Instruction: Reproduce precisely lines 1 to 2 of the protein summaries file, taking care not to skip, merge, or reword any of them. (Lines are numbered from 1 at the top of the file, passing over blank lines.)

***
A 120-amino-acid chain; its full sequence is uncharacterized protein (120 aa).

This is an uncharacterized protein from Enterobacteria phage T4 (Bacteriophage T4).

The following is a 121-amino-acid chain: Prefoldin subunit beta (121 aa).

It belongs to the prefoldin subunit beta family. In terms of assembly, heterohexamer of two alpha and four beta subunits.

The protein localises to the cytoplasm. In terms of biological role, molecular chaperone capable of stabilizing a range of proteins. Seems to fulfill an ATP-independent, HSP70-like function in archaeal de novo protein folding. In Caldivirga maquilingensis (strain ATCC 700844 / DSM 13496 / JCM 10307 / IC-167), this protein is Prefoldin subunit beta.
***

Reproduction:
A 120-amino-acid chain; its full sequence is uncharacterized protein (120 aa).

This is an uncharacterized protein from Enterobacteria phage T4 (Bacteriophage T4).